Eugene S. Pulliam, 84, publisher of the Indianapolis Star and Indianapolis News and a staunch defender of press freedom during a 64-year career, died Wednesday night in Indianapolis. He became publisher after his father, Eugene C. Pulliam, died in 1975. The Star won the Pulitzer Prize that year for an investigation of police corruption and in 1991 for a series on medical malpractice. In the early 1950s, Mr. Pulliam assailed the smear tactics of Sen. Joseph McCarthy and throughout his career defended the free speech protections of the First Amendment. Mr. Pulliam was the uncle of former Vice President Dan Quayle.
Lucille Kallen, 78, the only woman in the gifted group of comedy writers behind Sid Caesar's "Your Show of Shows," died Monday in Ardsley, N.Y., of cancer. The television program, which starred Caesar and Imogene Coca, was broadcast live on Saturday nights from 1950 to 1954 and is considered a classic; besides Ms. Kallen, its writers included Carl Reiner, Mel Brooks and Neil Simon. Ms. Kallen wrote six novels, including the C. B. Greenfield mystery series and "Outside There, Somewhere," which explored the competing demands of motherhood and career.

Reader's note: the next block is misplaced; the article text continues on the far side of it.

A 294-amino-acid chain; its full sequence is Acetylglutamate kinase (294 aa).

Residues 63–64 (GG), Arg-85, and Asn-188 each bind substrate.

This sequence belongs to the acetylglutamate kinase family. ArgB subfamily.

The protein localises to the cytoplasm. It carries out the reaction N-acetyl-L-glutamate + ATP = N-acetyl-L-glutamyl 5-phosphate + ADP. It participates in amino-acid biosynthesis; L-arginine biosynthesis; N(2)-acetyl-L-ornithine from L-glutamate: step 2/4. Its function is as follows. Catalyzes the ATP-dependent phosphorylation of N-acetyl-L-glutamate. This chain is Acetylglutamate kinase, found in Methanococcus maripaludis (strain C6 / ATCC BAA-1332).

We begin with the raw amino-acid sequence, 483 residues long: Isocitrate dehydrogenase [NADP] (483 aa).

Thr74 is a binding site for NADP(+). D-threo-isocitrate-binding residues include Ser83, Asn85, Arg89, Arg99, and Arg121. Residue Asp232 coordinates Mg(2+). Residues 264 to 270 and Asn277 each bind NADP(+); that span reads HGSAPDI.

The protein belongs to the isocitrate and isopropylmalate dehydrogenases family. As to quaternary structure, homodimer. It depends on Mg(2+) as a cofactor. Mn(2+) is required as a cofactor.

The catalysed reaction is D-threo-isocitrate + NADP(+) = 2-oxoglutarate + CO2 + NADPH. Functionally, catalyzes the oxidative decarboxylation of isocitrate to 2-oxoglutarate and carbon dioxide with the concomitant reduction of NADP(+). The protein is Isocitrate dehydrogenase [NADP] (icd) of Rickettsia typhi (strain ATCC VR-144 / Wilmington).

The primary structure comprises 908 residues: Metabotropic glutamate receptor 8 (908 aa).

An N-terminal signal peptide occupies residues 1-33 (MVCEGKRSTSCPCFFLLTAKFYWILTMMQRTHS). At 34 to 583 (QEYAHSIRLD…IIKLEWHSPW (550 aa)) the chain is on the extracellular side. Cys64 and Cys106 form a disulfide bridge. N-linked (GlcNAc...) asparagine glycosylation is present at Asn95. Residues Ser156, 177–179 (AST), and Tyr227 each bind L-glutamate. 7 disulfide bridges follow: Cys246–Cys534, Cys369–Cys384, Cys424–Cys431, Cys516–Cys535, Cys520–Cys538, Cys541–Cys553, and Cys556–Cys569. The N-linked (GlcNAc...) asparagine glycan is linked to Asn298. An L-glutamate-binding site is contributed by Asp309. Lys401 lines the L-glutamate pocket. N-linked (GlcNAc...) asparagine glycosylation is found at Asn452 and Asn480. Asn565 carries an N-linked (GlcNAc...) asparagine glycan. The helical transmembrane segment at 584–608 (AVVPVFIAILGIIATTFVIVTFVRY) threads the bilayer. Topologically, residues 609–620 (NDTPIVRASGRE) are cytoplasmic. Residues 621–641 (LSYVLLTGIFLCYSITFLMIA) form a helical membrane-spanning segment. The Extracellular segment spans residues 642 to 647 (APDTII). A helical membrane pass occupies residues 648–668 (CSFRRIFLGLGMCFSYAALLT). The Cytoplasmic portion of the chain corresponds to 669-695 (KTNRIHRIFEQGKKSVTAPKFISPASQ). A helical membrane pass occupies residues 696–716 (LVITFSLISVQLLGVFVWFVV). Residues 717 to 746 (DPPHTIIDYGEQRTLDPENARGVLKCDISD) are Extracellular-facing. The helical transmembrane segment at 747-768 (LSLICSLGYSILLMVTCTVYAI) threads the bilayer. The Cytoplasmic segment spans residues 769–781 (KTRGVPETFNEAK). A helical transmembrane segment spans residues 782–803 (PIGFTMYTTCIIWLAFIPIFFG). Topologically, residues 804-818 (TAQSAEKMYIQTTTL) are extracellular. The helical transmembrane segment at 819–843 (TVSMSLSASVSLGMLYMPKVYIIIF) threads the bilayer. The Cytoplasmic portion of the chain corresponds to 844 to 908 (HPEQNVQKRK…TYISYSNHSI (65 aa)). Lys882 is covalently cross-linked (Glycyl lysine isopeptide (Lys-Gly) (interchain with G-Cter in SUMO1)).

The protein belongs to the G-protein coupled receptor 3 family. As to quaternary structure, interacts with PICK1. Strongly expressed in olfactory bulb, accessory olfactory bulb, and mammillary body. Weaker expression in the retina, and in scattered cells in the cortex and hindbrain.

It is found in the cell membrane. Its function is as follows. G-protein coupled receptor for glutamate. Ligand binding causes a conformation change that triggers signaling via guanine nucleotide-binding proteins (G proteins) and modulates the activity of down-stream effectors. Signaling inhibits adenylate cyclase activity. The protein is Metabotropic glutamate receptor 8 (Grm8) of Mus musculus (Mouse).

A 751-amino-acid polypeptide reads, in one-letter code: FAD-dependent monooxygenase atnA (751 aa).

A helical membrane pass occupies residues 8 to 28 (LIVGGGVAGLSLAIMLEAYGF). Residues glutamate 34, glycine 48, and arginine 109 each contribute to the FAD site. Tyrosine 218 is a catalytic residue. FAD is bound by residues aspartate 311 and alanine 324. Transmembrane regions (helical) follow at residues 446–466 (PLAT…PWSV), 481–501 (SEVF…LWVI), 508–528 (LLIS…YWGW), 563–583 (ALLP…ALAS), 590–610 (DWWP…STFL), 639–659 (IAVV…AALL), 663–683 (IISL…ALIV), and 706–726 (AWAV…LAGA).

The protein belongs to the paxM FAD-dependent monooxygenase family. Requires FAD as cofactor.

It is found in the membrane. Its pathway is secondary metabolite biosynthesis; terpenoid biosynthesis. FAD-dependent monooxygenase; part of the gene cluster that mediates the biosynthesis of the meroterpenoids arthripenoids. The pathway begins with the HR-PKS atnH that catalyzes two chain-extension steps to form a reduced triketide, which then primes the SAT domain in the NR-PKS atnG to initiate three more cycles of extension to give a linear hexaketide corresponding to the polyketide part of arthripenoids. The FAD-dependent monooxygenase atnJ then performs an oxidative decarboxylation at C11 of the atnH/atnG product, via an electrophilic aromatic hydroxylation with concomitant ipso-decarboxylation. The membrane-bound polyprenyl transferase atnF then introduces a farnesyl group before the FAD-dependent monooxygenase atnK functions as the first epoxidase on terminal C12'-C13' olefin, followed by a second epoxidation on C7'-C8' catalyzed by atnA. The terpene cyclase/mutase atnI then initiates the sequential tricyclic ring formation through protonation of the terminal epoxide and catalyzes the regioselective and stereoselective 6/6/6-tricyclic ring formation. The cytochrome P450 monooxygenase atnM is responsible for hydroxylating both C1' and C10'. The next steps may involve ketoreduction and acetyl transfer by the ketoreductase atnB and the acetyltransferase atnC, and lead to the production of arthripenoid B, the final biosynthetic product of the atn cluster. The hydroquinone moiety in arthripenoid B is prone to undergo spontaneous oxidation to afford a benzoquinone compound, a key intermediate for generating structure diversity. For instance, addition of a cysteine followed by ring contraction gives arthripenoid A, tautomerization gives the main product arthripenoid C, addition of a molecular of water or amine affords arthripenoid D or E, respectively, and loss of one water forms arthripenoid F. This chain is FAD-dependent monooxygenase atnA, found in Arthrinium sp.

Dick Grove, 71, an influential jazz pianist, composer and arranger who founded a school of music that taught such students as Michael Jackson and Linda Ronstadt, died Dec. 26 in Los Angeles of a heart attack. Mr. Grove established the Dick Grove School of Music in 1973. At its peak, the school had about 450 students, and classes were taught by such performers as Henry Mancini and Bill Conti. The Los Angeles Jazz Society awarded Grove its jazz educator award in 1988.
Pub Date: 1/22/99